It is a good day to study lichens

“There is a low mist in the woods­–It is a good day to study lichens.” Henry David Thoreau, A Year in Thoreau’s Journal: 1851.

Above: Brownish monk’s-hood lichen (Hypogymnia vittata) on a mossy rock wall in an old-growth forest, eastern Norway.

Lichens all share a common “lifestyle” – whether you call it a symbiosis, parasitism, a collective of productive fungal farmers, or teams of brilliant algal architects, this lifestyle has no doubt been a successful strategy for survival. From miniscule Arctic extremophiles growing within solid rock to conspicuous meters-long cascading strands of Methuselah’s beard (Usnea longissima) festooning a veteran conifer canopy, lichens’ beautifully sophisticated biological machinery has allowed colonization of virtually every terrestrial habitat on Earth. Over their quarter of a billion year evolutionary story, they have developed the tools to thrive on every continent: from the inter-tidal to alpine zones, and from aquatic to desert habitats.

Cover image article: (Free to read online for a year.)
Phinney, N. H., Ellis, C. J., & Asplund, J. (2022). Trait-based response of lichens to large-scale patterns of climate and forest availability in Norway. Journal of Biogeography, 49, 286–298. 

Unlike vascular plants, lichens are “poikilohydric,” meaning they are unable to actively regulate their water uptake and storage. To cope with a diverse range of environmental demands, these often alien-looking organisms have developed striking variation in physiology, anatomy, morphology and architecture. These “functional traits” represent direct operative links to their environment at both micro-and macroclimate scales, offering a window into each thallus’ unique survival scheme. Documenting the intimate relationship between lichen and environment is crucial in improving our understanding of how lichen communities assemble in nature and how they adapt in a changing climate.

With a diverse and dramatic landscape and climate – from boreal rainforests to alpine heathland and arctic tundra – Norway is an impeccable biogeographic laboratory for such investigations. Here, we were encouraged to ask questions about why certain lichen groups occur where they do. We used likely drivers, such as precipitation, temperature, and forest cover to predict current distributions of traits. In doing so, we found that some traits, such as types of photobionts (photosynthetic lichen components, i.e., green algae, cyanobacteria, or both), appear to respond well to broadscale environmental filtering, making their distributions reasonably predicable. Lichens with cyanobacterial photobionts (cyanolichens) and those with green algal partners (chlorolichens) have unique physiological tolerances that restrict them to a certain climate space. For example, the majority of cyanolichens are found in oceanic habitats in Norway but become scarce in the high Arctic. Why? Unsurprisingly, because this group requires liquid water for photosynthesis, so their affinity for the rainy, western coast makes sense. On the other hand, many chlorolichens are connoisseurs of non-rain water sources, such as fog or high humidity – a secret Thoreau seemed privy to. Some chlorolichens (i.e., trebouxioid) can even maintain activity in temperatures well below 0° C and, lo and behold, they are liberally scattered throughout a seemingly inhospitable Arctic “wasteland”.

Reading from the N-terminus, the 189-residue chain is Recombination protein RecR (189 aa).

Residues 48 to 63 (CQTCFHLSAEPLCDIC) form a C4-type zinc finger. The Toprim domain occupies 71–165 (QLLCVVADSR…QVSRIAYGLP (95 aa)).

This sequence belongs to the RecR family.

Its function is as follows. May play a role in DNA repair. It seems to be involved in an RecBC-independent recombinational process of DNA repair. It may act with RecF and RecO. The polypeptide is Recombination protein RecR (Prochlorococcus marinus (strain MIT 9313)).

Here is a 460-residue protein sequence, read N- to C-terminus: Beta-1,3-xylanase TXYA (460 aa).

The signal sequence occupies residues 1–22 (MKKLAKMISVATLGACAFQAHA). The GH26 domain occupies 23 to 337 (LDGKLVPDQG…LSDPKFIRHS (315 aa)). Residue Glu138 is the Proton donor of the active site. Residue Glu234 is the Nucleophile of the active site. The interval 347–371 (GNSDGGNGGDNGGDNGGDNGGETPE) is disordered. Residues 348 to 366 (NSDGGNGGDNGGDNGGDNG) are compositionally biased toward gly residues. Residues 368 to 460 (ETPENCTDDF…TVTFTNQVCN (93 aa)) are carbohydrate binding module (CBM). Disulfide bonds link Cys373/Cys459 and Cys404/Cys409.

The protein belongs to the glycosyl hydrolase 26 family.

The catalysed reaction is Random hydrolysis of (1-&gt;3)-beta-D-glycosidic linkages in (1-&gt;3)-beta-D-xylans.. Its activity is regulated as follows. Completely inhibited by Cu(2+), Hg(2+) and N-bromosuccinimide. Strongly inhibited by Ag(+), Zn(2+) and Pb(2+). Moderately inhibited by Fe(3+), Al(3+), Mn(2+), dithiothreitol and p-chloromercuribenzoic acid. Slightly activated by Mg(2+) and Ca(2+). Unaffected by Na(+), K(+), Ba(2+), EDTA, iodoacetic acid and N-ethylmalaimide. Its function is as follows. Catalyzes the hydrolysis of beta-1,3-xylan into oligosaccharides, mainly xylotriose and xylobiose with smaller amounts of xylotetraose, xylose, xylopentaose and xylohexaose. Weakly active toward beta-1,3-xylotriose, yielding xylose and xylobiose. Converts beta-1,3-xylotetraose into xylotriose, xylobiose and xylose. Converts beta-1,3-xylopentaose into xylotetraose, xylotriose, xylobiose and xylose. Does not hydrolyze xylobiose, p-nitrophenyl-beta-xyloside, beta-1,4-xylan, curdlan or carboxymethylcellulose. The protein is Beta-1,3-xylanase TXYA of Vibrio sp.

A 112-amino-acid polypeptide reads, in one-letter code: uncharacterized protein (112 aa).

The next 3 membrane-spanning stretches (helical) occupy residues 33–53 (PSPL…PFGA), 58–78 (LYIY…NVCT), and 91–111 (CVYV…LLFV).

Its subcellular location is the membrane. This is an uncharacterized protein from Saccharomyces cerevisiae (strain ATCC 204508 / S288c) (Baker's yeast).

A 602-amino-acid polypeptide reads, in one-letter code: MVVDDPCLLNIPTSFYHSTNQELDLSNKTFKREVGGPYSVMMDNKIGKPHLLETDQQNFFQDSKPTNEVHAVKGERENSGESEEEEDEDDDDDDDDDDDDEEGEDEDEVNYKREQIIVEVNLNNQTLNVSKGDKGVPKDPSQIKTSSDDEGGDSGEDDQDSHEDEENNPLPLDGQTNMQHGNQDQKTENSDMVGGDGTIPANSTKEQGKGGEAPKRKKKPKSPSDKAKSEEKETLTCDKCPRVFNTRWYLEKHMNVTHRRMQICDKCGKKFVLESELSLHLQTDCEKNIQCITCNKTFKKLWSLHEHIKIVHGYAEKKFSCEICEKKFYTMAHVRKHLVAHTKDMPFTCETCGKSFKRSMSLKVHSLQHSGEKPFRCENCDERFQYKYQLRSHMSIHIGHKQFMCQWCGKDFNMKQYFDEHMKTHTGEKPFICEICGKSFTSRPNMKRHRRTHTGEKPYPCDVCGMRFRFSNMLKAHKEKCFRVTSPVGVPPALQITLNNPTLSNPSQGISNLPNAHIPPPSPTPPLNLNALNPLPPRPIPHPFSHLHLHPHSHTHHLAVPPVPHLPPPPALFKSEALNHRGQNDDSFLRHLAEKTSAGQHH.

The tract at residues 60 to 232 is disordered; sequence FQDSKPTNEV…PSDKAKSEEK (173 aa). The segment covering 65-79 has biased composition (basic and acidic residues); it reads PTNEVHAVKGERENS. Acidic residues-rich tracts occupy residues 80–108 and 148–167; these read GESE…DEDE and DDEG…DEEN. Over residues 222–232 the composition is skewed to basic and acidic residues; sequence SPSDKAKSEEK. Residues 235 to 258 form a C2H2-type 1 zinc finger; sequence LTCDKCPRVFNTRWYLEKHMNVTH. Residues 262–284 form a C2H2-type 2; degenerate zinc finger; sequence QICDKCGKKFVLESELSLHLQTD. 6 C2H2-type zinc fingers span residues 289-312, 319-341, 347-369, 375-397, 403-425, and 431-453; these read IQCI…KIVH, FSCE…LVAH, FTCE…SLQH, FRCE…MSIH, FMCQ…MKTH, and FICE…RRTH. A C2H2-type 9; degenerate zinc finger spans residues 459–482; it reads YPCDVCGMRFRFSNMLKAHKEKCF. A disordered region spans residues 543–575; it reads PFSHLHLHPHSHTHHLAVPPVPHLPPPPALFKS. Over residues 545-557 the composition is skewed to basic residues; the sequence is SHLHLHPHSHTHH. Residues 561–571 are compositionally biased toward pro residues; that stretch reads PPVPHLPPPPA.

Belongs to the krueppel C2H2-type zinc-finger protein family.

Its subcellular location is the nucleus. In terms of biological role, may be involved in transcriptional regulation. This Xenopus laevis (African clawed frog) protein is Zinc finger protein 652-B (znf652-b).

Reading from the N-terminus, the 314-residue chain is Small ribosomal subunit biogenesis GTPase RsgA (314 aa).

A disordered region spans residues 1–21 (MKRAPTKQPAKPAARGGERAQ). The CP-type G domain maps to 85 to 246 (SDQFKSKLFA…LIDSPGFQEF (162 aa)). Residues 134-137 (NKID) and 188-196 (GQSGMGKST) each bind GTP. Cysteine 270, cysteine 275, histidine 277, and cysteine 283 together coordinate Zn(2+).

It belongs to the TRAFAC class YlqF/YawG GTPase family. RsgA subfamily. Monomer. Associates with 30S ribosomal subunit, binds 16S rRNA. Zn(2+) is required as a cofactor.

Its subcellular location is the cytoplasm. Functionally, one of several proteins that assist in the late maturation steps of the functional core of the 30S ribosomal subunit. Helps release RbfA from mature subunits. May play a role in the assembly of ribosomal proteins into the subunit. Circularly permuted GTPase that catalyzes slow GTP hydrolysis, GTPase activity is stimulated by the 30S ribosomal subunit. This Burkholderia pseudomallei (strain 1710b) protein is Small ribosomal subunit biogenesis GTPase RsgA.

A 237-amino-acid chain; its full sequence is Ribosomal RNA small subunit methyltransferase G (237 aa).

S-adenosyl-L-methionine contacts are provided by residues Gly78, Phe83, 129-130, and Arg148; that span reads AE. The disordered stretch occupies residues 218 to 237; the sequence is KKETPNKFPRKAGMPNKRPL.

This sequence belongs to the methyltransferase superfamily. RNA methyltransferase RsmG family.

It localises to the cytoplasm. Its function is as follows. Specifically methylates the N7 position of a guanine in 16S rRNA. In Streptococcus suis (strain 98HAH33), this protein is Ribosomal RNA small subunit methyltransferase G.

But are some trait distributions more predictive than others? Growth form, for instance, while being intimately coupled to environmental stressors, shows relatively weaker relationships to climate at the macroscale. Perhaps these categories – although widely applied – are actually too broadly-defined to consistently represent meaningful functional relationships to their environment: growth forms contain a massive amount of physiologically relevant variation, which cannot be adequately captured in such a sweeping generalisation. Even within single tree canopies, hair or beard lichen thalli, for example, can show considerable variability in their morphology, despite being in the same growth form category. Trait categories can also be nested within or interact with each other so that their unique effect may be masked as part of a complex mosaic of traits. In future studies, we hope to discover how combinations of traits might contribute to an ecological response, as any given combination might dictate an organism’s fitness and, ultimately, explains how they distribute across space and time.

Although often overlooked, lichens are clearly key players in the ecosystems around us. They modify climate, provide food and habitat for both micro- and macrofauna and are informative environmental and bioclimatic indicators (not to mention they are exquisite champions of evolution). By better understanding the mechanisms by which lichens operate at the thallus level and how large-scale climate patterns drive their growth and distribution, we can more accurately predict how lichen communities will change in a drastically warmer northern climate.

Written by:
Nathan H. Phinney: Postdoctoral researcher, Dept. of Biological Sciences, University of Bergen, Norway

Many thanks to the coauthors, Christopher Ellis and Johan Asplund for the comments on the above text and for joining me on this fun lichen ride.

Published by jbiogeography

Contributing to the growth and societal relevance of the discipline of biogeography through dissemination of biogeographical research.

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